This dreamlike quality – urgent, impossible to paraphrase – found its most exquisite expression in ‘Requiem for a Vampire’ (1971) now re-issued on the Redemption label. The plot is the stuff of adult fairytale. Two girls (Marie Pierre Castel, Mirielle D’Argent) – delightfully but inexplicably dressed as clowns – are fleeing armed pursuers in a shoot-out cum car-chase. Abandoning their vehicle and a dead comrade, they eventually take refuge in an apparently abandoned castle, only to run into a cross-dressing un-dead wannabe (Dominique Toussaint,) a dominatrix (Louise Dhour,) some minions who say “Argh!” and, climactically, the last living vampire, who has bats clinging to the lining of his cloak. There are a few more ins and outs to allow for erotic interludes and a bit of blood-letting, but that’s largely the shape of it.
Baldly summarized, the story sounds more like the premise for a rock video than a cinematic masterpiece, but that is to reckon without Rollin, who imposes hypnotic, long-breathed rhythms upon this slight, shadowy narrative. As you watch, a series of strange, private moments blossom in front of the camera, all the more pungent because of the vast loneliness that surrounds the hunted girls as they plod on foot or putter on motorbike towards their fate. (A loneliness deepened by silence in a virtually dialogue-free first act.)
The celluloid crackles with sensuous surfaces – the wind blowing through the long, tussocky grass of an old cemetery, the glittery fabric of the clown costumes, the hard, flinty stones of the abandoned castle where they sojourn, and above all the ebbing and flowing of tension in the girls’ faces, with their wide eyes that are more animal than human. Rollin was a filmmaker who worked by instinct and inspiration, and here he finds magic more or less wherever he points his camera.
It all feels so fresh, light, transparent, and yet a fog of impenetrability hangs around the characters, especially the human ones. When asked who they are, the story the girls blurt out about killing a man at a New Year’s party where they were performing as clowns leaves no one much the wiser. We learn a little more about the vampire and his acolytes.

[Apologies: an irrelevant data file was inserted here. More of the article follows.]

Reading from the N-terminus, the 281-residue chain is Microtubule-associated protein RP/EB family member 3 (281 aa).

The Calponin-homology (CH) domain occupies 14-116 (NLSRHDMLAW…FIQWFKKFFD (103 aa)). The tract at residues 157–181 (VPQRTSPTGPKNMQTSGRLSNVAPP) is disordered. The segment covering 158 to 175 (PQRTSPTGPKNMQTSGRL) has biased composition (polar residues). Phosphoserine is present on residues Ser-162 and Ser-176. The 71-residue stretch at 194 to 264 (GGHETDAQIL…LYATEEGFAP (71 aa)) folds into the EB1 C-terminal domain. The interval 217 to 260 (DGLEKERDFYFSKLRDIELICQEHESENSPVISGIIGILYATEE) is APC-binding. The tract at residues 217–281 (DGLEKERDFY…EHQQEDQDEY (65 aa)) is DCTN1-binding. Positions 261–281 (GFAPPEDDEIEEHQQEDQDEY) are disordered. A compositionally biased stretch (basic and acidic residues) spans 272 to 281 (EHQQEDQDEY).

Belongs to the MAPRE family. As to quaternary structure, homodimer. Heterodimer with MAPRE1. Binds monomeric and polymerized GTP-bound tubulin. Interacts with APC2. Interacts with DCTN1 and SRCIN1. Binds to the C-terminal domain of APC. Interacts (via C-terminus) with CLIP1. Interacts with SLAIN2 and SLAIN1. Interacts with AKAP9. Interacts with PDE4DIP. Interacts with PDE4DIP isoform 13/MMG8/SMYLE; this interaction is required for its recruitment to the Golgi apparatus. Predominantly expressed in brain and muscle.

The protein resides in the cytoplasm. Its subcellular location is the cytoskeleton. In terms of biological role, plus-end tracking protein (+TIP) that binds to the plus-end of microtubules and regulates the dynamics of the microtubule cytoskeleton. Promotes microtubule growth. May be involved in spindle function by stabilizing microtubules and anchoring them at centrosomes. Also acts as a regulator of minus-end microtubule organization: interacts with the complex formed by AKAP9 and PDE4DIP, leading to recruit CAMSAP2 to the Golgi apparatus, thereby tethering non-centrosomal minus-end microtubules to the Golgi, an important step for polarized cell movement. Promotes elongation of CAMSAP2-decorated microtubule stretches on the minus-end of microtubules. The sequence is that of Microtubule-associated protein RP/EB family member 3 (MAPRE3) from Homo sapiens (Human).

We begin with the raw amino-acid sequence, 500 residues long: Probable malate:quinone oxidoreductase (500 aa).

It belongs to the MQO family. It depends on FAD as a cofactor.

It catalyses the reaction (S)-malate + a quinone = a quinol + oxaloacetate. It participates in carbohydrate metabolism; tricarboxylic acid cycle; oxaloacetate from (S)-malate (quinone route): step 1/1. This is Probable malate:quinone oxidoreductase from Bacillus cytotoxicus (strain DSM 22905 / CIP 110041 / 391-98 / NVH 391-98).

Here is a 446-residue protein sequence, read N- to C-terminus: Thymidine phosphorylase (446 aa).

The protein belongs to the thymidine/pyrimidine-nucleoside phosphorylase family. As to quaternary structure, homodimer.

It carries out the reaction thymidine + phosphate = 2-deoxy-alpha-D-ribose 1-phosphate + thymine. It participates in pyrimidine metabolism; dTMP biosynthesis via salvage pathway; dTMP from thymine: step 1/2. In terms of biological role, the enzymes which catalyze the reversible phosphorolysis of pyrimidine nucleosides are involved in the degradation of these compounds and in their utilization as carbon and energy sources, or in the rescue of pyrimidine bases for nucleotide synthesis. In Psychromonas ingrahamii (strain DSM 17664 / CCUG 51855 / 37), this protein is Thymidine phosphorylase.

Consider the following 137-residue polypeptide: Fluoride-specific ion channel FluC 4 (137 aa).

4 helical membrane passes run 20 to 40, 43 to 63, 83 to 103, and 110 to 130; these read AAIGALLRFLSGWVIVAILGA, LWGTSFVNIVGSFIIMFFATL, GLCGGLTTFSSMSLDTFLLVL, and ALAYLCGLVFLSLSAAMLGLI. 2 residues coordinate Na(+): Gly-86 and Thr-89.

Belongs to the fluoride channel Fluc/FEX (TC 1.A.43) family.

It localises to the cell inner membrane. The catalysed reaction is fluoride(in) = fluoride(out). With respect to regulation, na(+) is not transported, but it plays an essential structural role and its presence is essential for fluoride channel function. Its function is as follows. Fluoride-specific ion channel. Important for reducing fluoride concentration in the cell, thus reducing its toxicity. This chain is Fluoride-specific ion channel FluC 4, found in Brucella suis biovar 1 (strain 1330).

He is trying to initiate his followers into the un-dead state, but his dwindling powers make this a slow, gradual process and his coven is a marginalized and embattled. There are parallels between captors and captives. The girls live in an eternal present, the vampire in an eternal past. No one in the film seems to have a future.
This evocation of a lingering, posthumous existence, an existence where the past is more tangible than the present, permeates Rollin’s work and perhaps accounts for his enduring love of vampire stories. (That, and of course the endless opportunities they afforded him to have pretty girls bursting out of their negligees.) He offers no horror in the ordinary meaning of the word, just sadness, wonder, lyrical eroticism and a nebulous sense of doom.
Those immune to the appeal of Rollin’s haunted universe will find much to quibble with here. They’ll point out that the last vampire’s costume looks as if it came off the peg at the local fancy dress shop and that those bats hanging from the vaults of his crypt are fruit bats, not vampire bats. All this is true.
But for lovers of Rollin, these shortcomings only add to the charm of his cinematic world as he fashions something deeply personal and unique from the makeshift and second-hand. On the whole, you get the feeling that if he’d been given ten times the budget he would have made exactly the same film, just with better bats.
One minor complaint about this DVD re-issue is that it dispenses with a dungeon orgy added by Rollin at the urging of his producer. You might well ask whether a film that already has several sex scenes and some nude flagellation really needs an orgy as well, but these particular writhings are accompanied by a stunning passage of psychedelic organ music, so they’ll be missed on that score. Otherwise, this release from Redemption offers a beautiful transfer of Rollin’s finest dream.